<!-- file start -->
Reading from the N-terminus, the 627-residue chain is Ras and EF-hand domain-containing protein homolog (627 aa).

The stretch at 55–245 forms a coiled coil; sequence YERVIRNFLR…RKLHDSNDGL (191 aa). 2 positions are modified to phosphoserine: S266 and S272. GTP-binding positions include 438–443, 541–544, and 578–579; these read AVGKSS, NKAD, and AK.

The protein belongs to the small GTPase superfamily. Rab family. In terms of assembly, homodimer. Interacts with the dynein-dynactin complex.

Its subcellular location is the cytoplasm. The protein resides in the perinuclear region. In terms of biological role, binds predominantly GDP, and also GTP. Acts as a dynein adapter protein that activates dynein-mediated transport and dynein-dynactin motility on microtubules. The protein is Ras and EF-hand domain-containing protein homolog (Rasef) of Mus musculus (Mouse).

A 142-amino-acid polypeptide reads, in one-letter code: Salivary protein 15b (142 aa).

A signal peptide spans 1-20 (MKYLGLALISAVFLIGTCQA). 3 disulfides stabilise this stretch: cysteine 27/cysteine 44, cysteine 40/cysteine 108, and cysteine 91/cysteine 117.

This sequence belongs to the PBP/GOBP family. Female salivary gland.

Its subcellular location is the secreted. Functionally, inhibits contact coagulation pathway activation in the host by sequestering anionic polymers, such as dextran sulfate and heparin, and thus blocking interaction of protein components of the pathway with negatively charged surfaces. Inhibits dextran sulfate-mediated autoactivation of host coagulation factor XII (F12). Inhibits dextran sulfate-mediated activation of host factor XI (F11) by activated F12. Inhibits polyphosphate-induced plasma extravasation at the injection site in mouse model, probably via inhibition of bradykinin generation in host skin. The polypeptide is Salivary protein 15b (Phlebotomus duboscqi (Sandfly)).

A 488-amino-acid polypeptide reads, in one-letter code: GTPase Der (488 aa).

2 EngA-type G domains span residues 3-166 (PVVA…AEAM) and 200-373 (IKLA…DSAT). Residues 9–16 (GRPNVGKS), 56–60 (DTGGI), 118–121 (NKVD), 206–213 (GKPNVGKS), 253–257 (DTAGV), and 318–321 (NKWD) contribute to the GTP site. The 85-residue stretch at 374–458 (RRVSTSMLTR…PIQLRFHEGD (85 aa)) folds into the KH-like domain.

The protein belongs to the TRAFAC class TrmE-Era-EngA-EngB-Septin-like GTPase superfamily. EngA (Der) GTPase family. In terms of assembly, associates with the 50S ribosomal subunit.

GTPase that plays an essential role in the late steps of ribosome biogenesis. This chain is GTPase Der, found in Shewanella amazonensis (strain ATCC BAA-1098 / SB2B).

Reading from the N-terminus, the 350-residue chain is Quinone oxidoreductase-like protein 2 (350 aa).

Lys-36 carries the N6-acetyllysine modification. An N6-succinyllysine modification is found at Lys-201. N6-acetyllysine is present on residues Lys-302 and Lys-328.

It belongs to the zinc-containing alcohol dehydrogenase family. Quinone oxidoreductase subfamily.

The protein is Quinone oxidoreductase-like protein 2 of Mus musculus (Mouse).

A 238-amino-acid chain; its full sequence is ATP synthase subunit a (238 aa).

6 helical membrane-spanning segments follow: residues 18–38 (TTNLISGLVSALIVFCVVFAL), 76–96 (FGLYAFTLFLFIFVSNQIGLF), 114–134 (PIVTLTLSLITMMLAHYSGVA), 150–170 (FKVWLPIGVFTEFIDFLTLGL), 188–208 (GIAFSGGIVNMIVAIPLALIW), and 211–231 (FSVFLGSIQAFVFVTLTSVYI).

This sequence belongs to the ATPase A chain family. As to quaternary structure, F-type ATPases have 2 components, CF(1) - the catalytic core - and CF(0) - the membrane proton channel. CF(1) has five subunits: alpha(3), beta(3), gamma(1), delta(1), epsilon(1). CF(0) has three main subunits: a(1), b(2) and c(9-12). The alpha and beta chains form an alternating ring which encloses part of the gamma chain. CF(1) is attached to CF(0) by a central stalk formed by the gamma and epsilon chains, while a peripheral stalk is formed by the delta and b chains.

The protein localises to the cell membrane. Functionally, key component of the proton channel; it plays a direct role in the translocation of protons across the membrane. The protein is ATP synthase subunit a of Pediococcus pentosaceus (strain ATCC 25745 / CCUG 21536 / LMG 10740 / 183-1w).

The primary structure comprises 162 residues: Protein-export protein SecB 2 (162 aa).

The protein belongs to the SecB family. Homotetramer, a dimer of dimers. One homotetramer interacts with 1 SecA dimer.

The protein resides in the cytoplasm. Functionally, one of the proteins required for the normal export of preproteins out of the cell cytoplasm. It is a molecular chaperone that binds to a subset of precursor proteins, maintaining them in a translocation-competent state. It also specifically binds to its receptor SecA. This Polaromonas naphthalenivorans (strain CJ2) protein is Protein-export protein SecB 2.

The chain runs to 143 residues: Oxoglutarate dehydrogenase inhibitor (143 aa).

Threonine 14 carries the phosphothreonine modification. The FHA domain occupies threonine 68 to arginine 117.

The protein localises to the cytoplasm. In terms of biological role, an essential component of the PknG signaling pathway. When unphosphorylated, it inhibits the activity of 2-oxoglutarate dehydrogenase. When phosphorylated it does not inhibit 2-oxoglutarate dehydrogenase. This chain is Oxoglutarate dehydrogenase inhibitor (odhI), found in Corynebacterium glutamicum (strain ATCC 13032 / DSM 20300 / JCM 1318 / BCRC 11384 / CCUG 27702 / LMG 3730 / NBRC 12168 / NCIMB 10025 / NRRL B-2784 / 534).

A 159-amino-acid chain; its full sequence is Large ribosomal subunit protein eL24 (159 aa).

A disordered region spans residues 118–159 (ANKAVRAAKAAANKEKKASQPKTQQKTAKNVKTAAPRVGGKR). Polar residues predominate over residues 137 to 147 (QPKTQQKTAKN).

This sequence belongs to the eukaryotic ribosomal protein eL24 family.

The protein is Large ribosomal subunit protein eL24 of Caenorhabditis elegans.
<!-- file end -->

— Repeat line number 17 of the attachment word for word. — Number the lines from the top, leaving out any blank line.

A 238-amino-acid chain; its full sequence is ATP synthase subunit a (238 aa).